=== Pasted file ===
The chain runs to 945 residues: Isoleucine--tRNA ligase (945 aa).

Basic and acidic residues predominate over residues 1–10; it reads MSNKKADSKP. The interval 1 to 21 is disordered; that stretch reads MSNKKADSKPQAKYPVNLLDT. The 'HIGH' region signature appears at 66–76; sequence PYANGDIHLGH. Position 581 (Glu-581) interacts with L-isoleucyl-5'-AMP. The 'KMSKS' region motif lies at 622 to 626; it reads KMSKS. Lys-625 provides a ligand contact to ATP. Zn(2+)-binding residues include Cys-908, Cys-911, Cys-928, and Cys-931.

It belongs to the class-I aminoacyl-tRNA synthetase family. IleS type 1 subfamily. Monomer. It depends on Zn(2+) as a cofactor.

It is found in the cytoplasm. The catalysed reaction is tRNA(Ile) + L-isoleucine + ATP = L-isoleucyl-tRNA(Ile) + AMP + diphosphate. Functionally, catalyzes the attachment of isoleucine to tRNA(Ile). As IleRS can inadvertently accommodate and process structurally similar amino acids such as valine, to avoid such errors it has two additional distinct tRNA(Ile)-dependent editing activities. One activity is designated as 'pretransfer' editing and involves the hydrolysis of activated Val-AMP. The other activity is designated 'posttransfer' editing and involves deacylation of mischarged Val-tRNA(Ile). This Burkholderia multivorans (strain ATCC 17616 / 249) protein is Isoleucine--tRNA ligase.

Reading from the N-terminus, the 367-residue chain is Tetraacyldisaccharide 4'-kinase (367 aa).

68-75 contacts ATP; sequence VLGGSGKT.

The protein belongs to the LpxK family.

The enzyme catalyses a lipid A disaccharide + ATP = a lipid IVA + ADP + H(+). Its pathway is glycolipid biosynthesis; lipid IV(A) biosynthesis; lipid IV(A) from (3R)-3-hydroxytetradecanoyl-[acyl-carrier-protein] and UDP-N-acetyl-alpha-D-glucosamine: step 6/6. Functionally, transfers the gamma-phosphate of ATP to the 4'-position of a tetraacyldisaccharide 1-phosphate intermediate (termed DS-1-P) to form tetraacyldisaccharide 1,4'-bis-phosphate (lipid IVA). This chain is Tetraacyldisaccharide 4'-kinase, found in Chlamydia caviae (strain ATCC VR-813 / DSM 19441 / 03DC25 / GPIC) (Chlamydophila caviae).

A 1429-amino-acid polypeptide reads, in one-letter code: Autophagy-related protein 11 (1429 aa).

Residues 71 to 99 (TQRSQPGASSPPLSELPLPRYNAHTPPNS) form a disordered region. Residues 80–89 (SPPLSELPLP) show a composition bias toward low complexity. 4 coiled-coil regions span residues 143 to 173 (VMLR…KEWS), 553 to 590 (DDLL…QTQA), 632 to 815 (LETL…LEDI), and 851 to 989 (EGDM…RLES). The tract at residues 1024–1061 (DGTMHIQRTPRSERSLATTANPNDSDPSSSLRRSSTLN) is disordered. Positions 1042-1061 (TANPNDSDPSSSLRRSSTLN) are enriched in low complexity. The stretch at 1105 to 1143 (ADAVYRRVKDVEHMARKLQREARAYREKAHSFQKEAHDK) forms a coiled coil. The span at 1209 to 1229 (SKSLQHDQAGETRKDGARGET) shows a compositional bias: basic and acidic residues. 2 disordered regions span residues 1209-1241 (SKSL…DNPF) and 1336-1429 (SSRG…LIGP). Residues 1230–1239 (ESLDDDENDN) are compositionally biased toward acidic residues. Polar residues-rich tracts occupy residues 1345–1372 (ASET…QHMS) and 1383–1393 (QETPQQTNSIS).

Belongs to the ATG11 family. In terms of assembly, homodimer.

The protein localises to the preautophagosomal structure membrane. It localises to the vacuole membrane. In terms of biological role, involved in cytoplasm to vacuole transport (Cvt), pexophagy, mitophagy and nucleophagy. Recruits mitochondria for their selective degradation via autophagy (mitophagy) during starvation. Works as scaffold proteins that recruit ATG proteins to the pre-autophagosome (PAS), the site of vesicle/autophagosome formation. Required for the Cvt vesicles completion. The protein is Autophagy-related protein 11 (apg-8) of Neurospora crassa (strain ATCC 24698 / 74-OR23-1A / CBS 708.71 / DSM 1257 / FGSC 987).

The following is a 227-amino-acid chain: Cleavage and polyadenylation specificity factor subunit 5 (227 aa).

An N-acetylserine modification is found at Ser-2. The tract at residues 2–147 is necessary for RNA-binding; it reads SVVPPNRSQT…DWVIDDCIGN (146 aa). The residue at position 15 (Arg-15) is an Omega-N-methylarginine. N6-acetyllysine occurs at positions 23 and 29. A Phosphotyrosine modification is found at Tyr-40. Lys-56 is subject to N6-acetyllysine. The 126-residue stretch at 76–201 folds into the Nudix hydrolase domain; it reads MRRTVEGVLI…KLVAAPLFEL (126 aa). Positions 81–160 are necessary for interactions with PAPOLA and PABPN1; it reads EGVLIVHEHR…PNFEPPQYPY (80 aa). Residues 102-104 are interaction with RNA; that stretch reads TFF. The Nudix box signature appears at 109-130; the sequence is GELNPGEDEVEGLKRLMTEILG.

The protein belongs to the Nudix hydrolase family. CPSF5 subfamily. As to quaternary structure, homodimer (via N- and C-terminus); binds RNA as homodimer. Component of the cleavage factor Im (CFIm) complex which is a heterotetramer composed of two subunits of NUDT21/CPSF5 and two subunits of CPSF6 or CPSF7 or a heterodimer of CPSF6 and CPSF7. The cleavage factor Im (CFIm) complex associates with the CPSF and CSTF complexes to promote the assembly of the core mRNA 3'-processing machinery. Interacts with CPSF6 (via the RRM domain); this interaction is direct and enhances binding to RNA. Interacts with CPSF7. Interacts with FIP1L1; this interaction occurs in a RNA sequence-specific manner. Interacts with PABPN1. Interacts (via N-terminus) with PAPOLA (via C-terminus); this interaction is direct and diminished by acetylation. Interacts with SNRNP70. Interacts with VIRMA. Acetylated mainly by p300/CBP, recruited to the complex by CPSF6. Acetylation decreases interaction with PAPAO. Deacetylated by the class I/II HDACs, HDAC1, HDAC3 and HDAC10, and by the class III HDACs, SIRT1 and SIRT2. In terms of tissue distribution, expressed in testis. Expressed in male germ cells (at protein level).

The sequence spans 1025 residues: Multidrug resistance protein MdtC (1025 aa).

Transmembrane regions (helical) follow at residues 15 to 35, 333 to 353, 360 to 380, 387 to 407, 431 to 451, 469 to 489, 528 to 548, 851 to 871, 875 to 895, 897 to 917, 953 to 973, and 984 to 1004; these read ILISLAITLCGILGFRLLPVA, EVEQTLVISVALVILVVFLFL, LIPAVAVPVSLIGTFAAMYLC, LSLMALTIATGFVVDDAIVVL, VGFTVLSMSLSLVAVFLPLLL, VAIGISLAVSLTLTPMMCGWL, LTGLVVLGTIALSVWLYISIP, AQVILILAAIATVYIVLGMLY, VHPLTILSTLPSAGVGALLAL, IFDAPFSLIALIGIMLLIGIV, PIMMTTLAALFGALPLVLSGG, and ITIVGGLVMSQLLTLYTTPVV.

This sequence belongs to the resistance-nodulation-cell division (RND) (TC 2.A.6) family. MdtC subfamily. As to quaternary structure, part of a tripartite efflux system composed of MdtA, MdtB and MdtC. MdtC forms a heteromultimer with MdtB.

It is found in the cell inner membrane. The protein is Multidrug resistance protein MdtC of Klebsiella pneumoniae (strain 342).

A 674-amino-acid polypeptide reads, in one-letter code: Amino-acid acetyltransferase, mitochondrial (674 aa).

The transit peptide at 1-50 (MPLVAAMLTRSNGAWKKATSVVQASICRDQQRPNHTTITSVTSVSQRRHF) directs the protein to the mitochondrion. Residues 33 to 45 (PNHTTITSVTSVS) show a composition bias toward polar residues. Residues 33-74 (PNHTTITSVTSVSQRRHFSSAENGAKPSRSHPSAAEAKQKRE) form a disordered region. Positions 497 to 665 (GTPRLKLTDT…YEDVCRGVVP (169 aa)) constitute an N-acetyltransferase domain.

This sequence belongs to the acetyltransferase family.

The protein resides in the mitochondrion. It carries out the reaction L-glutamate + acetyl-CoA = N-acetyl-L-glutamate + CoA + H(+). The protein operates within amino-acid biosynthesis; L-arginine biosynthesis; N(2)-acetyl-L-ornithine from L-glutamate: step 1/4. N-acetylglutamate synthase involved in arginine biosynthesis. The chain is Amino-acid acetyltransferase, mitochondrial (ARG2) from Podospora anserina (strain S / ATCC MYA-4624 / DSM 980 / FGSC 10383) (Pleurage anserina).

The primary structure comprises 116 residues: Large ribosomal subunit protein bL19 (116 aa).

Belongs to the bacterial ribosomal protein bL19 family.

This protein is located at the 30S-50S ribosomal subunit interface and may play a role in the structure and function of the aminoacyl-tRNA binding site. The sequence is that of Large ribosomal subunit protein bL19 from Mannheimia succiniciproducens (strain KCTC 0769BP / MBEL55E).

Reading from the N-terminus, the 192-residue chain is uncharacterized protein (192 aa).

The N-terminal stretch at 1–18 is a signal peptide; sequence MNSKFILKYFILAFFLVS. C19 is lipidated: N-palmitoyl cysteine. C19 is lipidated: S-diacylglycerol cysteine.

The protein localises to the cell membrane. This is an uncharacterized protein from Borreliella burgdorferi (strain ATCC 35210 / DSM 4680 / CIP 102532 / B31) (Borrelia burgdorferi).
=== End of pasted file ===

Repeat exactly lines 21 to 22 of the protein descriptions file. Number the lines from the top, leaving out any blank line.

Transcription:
The transit peptide at 1-50 (MPLVAAMLTRSNGAWKKATSVVQASICRDQQRPNHTTITSVTSVSQRRHF) directs the protein to the mitochondrion. Residues 33 to 45 (PNHTTITSVTSVS) show a composition bias toward polar residues. Residues 33-74 (PNHTTITSVTSVSQRRHFSSAENGAKPSRSHPSAAEAKQKRE) form a disordered region. Positions 497 to 665 (GTPRLKLTDT…YEDVCRGVVP (169 aa)) constitute an N-acetyltransferase domain.

This sequence belongs to the acetyltransferase family.